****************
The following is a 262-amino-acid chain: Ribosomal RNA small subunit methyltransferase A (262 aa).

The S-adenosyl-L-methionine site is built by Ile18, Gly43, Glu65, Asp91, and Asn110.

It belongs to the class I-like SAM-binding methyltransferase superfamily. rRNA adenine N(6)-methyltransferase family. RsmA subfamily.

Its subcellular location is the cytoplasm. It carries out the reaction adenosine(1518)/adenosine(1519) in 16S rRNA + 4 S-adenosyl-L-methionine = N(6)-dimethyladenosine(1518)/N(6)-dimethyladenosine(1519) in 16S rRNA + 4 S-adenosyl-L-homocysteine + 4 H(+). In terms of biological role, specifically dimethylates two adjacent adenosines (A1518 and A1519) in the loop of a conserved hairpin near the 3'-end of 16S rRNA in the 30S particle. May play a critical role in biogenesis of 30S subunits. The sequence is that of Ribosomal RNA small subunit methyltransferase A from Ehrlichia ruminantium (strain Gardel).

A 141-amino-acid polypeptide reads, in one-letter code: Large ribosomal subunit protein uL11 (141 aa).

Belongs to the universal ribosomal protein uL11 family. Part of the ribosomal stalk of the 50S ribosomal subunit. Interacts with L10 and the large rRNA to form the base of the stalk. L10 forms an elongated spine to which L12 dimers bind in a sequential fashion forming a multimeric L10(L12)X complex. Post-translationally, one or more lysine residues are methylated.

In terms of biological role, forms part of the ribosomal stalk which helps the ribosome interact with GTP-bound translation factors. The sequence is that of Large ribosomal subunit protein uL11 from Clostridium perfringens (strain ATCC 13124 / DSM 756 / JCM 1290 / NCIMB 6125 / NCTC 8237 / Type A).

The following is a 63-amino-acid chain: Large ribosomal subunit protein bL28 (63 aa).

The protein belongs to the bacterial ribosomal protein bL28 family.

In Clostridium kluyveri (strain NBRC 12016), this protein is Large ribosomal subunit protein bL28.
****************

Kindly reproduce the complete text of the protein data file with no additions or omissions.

The following is a 262-amino-acid chain: Ribosomal RNA small subunit methyltransferase A (262 aa).

The S-adenosyl-L-methionine site is built by Ile18, Gly43, Glu65, Asp91, and Asn110.

It belongs to the class I-like SAM-binding methyltransferase superfamily. rRNA adenine N(6)-methyltransferase family. RsmA subfamily.

Its subcellular location is the cytoplasm. It carries out the reaction adenosine(1518)/adenosine(1519) in 16S rRNA + 4 S-adenosyl-L-methionine = N(6)-dimethyladenosine(1518)/N(6)-dimethyladenosine(1519) in 16S rRNA + 4 S-adenosyl-L-homocysteine + 4 H(+). In terms of biological role, specifically dimethylates two adjacent adenosines (A1518 and A1519) in the loop of a conserved hairpin near the 3'-end of 16S rRNA in the 30S particle. May play a critical role in biogenesis of 30S subunits. The sequence is that of Ribosomal RNA small subunit methyltransferase A from Ehrlichia ruminantium (strain Gardel).

A 141-amino-acid polypeptide reads, in one-letter code: Large ribosomal subunit protein uL11 (141 aa).

Belongs to the universal ribosomal protein uL11 family. Part of the ribosomal stalk of the 50S ribosomal subunit. Interacts with L10 and the large rRNA to form the base of the stalk. L10 forms an elongated spine to which L12 dimers bind in a sequential fashion forming a multimeric L10(L12)X complex. Post-translationally, one or more lysine residues are methylated.

In terms of biological role, forms part of the ribosomal stalk which helps the ribosome interact with GTP-bound translation factors. The sequence is that of Large ribosomal subunit protein uL11 from Clostridium perfringens (strain ATCC 13124 / DSM 756 / JCM 1290 / NCIMB 6125 / NCTC 8237 / Type A).

The following is a 63-amino-acid chain: Large ribosomal subunit protein bL28 (63 aa).

The protein belongs to the bacterial ribosomal protein bL28 family.

In Clostridium kluyveri (strain NBRC 12016), this protein is Large ribosomal subunit protein bL28.